After several weeks of widespread worry over President Barack Obama’s expansive use of executive power, several apparent rebukes by the Supreme Court coupled with increasingly unflattering poll numbers (the worst president since World War II!) have created a new Dominant Narrative: “Is it all over” for the president?
Has the hegemonic presidency, then, died in the cradle? Will President Obama have to spend the next two years fighting to be “relevant,” as Democrats shift their principal allegiance to 2016 candidates and Republicans potentially exercise control of both the House and Senate?
The President, at least, seems eager to fight the dying of the light. The moment after the Supreme Court announced its Hobby Lobby decision, he promised to take unilateral action to “fix” the immigration system. The next day, he challenged Congress to stop him (“So sue me”) from acting where they hadn’t. And, in what has become an annual tradition, the Department of Health and Human Services chose late afternoon on July 3rd to release 1300 pages of new Obamacare regulations–to deal with just one small corner of the law (payment rates for doctors and hospitals).
While our consideration these past few weeks of Federalist 47-51 has coincided with a prominent public debate on the limits of executive power and the broader implications of the ruling class’s administration of national political affairs (in the Mississippi senate race and Eric Cantor’s defeat), we have seen that these developments are but the latest chapter in an almost two century-old running narrative.
The Progressive-led movement away from American federalism in the 19th and early 20th centuries brought about a power shift from the states to the national government, and, less obviously, within the national government, from the legislative to the judicial and, especially, executive branches. Though dressed in the robes of democratic populism, the Progressive movement actually brought about a power shift from those institutions most representative of the American people to those least representative, in fealty to its first commitment to expert, rather than popular, government.
Multiple wars and their moral equivalents have, in the years since, helped arm the Arsenal of Progressivism. The resulting creation of a military, social, and now corporate welfare state as an outgrowth of these wars has provided a steady supply of men and money to carry out the never-ending mission. An under-educated, monochromatic (and thus lazy and dependent) American press has become the star/host of its own low-budget reality show, giving and reporting on political black eyes (like endless, often self-generated “gaffes”) while turning a blind eye to inconvenient injustices (IRS abuses, Kermit Gosnell, Sgt. Tahmooressi, etc.). And an establishment-controlled two-party political system has transformed American electoral politics into an endless Harlem Globetrotters season, in which Republican Party operatives collect a steady paycheck for playing the part of the Washington Generals.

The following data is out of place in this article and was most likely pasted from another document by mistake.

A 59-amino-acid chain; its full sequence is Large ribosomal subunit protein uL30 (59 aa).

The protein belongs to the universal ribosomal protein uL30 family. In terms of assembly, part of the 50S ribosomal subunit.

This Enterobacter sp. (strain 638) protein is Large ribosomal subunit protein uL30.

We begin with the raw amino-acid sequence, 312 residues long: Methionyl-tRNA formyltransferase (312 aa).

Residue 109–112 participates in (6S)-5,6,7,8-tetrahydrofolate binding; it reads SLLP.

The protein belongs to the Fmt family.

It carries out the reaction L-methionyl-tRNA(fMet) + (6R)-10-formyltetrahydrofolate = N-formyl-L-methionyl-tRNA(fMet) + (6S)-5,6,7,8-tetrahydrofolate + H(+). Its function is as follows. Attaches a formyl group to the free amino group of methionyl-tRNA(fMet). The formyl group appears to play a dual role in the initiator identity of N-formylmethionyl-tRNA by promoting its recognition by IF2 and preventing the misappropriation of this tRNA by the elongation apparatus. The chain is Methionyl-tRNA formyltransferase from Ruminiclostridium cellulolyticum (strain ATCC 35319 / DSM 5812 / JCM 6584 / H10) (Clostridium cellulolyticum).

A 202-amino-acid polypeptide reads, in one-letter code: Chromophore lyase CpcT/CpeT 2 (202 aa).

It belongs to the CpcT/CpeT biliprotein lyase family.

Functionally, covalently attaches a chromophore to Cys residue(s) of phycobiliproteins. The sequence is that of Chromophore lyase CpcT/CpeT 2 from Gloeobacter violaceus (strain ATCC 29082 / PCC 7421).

Thus, even if the American people have, in some decisive way, lost their confidence in the men and measures of the Obama Administration, it is clear that this is only a very small step, if any at all, toward the restoration of our constitutional system: the rejection of one Caesar need not mean the rejection of Caesarism. If the people do not awaken the still quiescent Congress from its long slumber and urge their elected representatives to play their constitutional part in resisting government by executive fiat, we will simply have a pause in executive ascendency while we await a more popular Caesar.
Suppose, in what seems like the fancifully optimistic scenario, that President Obama, abandoned by the public, takes no further steps toward enlarging executive power in the next two and a half years. Suppose that Speaker Boehner eventually wins some sort of judicial victory in his lawsuit against the president and that a few other Supreme Court cases rein in the Administration in this way or that. Absent any more assertive action on the part of the Congress, President Obama will, nevertheless, leave office having dramatically increased executive power and the imbalance between the presidency and the Congress–and, thereby, having done (more than) his share to advance the Progressive cause.
Politically-astute progressives have always taken the longer view of political change, content, if necessary, to bide their time through less politically auspicious periods. George Kennan’s description of Soviet communists aptly describes the perspective of all historicist movements that, like Progressivism, trace their roots to the early 19th century German philosopher G.W.F. Hegel: “The theory of the inevitability of the eventual fall of capitalism has the fortunate connotation that there is no hurry about it. The forces of progress can take their time in preparing the final coup de grace.”